Richard: If you don’t, he will.
Jacob also offered Richard an exchange: be Jacob’s representative and in return, Jacob would give Richard what he wanted (within reason), which happened to be the ability to live forever.
This flashback (so nice to have one of those again!) took place framed by the story of Richard (despondent due to Jacob’s death) losing his faith. It took Hurley and a visit from the ghost of Richard’s wife to get that faith back. And by the way, Hurley had a message- Richard has to stop the Man in Black (a.k.a. fLocke) from leaving the Island or, well, you can see in the image to the left what would happen.
Richard’s flashback, while not fitting within the usual Lost storytelling devices, was still interesting and emotional. A lot of it was drawn out (especially the scenes in the hold of the ship before the arrival of MIB), but necessary. When Jacob told Richard he didn’t interfere, it had echoes of Locke’s philosophy of non-involvement as stated way back in Season 1’s The Moth.
So we know that the Island protects the rest of the world from evil. And MIB/fLocke wants to leave the Island. If he does, then bad stuff happens. fLocke can only leave the Island if Jacob (or another anointed protector) dies (but there are rules that keep him from killing directly). Jacob brings people to the Island to prove MIB wrong and for potential replacements. Meanwhile, MIB uses those people as well in his ongoing attempt to kill Jacob and disposes of the rest. Jacob believes people are good, while MIB believes they are inherently evil.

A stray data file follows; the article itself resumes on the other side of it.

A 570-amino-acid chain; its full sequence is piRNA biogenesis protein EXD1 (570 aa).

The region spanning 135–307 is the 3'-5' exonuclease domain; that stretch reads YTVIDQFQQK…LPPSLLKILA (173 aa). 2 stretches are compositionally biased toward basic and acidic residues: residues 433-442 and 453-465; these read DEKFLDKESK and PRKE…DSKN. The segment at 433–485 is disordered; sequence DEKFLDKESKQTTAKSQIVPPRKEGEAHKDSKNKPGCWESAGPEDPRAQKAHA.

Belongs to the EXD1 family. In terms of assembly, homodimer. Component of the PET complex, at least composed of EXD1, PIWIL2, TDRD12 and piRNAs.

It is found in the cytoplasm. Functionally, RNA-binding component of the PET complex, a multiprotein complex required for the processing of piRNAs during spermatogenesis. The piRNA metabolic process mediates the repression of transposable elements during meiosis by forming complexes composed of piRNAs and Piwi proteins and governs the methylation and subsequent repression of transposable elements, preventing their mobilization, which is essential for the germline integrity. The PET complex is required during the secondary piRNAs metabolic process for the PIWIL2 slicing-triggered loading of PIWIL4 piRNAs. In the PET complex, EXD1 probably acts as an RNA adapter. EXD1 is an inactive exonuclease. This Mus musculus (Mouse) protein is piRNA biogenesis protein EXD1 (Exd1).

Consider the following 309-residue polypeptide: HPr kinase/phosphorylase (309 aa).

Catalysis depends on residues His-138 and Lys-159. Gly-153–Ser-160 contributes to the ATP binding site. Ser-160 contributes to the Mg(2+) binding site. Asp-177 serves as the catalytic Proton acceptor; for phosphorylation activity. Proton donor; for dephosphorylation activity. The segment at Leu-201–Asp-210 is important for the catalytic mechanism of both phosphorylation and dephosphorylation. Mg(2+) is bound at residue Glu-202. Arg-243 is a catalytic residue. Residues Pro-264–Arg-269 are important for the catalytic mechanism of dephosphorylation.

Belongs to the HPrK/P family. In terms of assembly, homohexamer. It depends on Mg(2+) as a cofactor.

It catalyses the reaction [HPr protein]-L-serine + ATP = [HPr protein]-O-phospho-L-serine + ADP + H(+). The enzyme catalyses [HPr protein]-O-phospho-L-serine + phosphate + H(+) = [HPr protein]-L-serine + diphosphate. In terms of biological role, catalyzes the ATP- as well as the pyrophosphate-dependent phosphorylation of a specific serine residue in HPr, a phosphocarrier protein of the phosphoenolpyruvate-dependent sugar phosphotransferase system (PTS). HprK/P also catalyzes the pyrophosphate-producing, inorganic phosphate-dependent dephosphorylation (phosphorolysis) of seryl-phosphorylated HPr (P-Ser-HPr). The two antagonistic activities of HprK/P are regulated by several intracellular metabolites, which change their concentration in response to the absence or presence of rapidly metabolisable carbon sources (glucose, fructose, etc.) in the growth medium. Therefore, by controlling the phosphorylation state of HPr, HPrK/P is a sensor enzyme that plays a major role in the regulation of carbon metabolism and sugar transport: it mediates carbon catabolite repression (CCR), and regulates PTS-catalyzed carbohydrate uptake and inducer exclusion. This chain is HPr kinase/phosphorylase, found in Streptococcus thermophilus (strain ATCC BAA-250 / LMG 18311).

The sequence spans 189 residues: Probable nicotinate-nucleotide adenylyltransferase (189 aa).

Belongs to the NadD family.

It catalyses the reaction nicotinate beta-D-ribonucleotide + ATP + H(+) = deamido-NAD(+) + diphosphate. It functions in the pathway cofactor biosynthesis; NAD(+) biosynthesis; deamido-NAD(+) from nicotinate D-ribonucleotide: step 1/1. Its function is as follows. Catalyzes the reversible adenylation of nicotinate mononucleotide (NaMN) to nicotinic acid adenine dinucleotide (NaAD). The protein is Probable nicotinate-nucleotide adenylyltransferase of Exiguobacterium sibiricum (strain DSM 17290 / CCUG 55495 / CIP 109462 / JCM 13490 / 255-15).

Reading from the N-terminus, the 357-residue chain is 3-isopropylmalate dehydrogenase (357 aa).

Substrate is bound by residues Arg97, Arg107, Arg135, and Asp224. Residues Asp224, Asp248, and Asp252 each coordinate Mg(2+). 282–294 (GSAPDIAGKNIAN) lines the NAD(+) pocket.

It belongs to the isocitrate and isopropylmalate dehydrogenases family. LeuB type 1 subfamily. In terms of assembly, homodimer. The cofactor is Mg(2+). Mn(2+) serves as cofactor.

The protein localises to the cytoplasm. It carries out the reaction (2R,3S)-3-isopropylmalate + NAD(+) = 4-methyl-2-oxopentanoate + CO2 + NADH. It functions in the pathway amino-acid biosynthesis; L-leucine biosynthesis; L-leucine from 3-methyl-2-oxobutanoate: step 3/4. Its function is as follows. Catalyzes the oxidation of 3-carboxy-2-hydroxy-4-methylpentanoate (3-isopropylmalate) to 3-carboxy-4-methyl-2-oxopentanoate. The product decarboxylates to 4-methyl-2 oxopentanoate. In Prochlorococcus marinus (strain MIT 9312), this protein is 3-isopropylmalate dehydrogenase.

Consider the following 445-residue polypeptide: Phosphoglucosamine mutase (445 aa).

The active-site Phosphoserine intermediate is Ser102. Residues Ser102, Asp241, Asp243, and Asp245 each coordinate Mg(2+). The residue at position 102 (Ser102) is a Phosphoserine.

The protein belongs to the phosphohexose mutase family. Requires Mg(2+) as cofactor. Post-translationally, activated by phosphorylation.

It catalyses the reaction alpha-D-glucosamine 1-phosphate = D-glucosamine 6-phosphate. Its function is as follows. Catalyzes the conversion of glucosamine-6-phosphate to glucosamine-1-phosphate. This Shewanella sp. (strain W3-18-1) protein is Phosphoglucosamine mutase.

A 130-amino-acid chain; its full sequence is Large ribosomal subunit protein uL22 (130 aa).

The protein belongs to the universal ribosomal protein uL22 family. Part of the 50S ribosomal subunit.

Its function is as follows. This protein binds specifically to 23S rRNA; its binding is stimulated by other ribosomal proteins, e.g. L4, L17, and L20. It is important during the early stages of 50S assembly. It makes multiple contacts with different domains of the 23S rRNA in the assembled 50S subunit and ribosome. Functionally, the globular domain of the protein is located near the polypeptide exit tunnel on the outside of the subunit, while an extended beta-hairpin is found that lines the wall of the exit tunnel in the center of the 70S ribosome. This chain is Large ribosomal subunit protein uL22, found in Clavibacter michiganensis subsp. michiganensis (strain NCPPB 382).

I have no idea what that means or where this all is going. But I do have some thoughts about it all:
-Magnus Hanso, captain of the Black Rock is possibly related to Alvar Hanso, the guy who funded the DHARMA Initiative. Back during The Constant, Charles Widmore purchased Magnus’ journal. I suppose it’s possible that to get all of his pieces in order, Jacob had Richard take the journal off-island to Hanso’s descendants to bring DHARMA to the Island. In turn, DHARMA bottled up the Island’s electromagnetic energy, and at the one time when it wasn’t released when it was supposed to be, caused an airplane crash which brought six (or so) candidates to the Island.
-Now that the cork metaphor is being thrown around, the Island can also be seen as a cork keeping in the Island’s unlimited, “geologically unique” electromagnetic energy. Is that the evil?
-All along, I’ve been trying to figure out the sideways flashes. My best guess is that it’s a world where Jacob never touched the castaways. I thought at one time in the past that it was a world where MIB won, but that world doesn’t seem like hell to me (even if the Island is underwater). Maybe it’s a world where Jacob and MIB killed each other, cancelling each other out?
-The end exchange between Jacob and MIB was chilling. But I keep thinking about MIB and the bottle of wine. He got the wine out not by uncorking the bottle, but rather by smashing it. Could it be his way of foreshadowing that he has something else up his sleeve? Again, no idea.
What did you think?